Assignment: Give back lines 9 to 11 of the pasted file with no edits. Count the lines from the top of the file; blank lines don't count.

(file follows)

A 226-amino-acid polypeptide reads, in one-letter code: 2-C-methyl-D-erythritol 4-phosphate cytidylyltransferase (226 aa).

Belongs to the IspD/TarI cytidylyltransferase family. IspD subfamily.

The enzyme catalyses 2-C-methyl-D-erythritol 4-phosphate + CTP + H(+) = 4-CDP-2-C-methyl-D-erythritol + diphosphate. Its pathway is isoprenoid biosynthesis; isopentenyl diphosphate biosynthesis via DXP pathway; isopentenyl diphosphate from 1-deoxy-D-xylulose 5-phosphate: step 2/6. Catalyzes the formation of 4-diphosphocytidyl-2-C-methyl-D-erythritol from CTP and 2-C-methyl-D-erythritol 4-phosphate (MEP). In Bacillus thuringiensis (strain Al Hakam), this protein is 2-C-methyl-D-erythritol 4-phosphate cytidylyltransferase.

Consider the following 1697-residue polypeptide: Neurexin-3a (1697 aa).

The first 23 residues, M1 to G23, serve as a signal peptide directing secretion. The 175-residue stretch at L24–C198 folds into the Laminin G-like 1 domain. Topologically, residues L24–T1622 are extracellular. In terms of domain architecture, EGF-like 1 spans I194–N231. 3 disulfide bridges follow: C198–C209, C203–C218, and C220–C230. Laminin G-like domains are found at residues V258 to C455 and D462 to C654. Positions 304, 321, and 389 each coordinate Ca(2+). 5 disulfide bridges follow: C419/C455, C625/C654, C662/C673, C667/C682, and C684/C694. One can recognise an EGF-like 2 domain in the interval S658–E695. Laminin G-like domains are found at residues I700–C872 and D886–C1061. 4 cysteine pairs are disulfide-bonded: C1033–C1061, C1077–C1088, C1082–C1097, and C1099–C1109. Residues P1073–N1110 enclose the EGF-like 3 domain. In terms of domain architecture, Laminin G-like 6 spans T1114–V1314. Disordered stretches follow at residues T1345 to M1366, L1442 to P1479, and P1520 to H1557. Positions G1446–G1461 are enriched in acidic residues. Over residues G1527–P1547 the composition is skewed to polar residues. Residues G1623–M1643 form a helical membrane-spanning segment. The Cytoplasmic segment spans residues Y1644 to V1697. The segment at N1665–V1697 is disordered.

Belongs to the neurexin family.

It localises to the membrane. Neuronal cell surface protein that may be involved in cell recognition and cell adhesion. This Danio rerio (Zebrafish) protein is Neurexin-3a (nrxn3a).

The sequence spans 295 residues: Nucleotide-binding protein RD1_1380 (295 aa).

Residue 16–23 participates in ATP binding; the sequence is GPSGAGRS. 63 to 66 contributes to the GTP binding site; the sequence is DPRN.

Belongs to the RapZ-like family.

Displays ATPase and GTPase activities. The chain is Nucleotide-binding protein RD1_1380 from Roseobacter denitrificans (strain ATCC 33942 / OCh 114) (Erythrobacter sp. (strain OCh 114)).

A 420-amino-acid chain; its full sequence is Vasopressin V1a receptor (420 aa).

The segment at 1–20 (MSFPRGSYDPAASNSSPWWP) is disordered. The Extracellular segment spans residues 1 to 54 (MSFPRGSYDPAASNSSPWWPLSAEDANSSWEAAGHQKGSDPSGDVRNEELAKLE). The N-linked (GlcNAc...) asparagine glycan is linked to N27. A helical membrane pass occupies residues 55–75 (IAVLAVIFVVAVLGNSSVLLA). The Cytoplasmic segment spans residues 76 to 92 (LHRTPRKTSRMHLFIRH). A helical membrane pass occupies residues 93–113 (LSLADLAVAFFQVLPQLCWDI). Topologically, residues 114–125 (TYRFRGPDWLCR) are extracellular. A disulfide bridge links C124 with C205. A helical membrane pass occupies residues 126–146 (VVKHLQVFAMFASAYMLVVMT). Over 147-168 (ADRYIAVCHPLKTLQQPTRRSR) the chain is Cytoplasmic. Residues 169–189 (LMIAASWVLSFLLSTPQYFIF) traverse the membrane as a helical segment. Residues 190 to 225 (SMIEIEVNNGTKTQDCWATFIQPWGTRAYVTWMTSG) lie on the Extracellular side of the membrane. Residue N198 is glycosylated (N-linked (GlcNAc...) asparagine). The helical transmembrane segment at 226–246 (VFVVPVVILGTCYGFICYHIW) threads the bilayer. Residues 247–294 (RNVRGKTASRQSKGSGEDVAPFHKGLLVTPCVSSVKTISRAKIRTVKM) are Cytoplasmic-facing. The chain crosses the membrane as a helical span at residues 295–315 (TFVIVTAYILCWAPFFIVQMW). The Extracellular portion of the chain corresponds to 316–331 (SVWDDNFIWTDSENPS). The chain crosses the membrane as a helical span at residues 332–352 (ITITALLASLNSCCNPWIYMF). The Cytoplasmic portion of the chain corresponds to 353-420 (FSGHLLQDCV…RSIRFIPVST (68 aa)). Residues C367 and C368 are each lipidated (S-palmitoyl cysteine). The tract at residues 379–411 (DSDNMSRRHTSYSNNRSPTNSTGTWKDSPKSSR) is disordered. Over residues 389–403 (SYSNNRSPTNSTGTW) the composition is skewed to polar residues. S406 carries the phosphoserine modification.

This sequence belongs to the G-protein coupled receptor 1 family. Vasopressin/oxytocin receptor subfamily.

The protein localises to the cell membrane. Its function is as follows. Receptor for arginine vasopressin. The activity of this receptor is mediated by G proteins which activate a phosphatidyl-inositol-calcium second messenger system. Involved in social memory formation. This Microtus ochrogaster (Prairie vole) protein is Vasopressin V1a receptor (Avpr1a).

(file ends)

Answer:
Residue 16–23 participates in ATP binding; the sequence is GPSGAGRS. 63 to 66 contributes to the GTP binding site; the sequence is DPRN.

Belongs to the RapZ-like family.

Displays ATPase and GTPase activities. The chain is Nucleotide-binding protein RD1_1380 from Roseobacter denitrificans (strain ATCC 33942 / OCh 114) (Erythrobacter sp. (strain OCh 114)).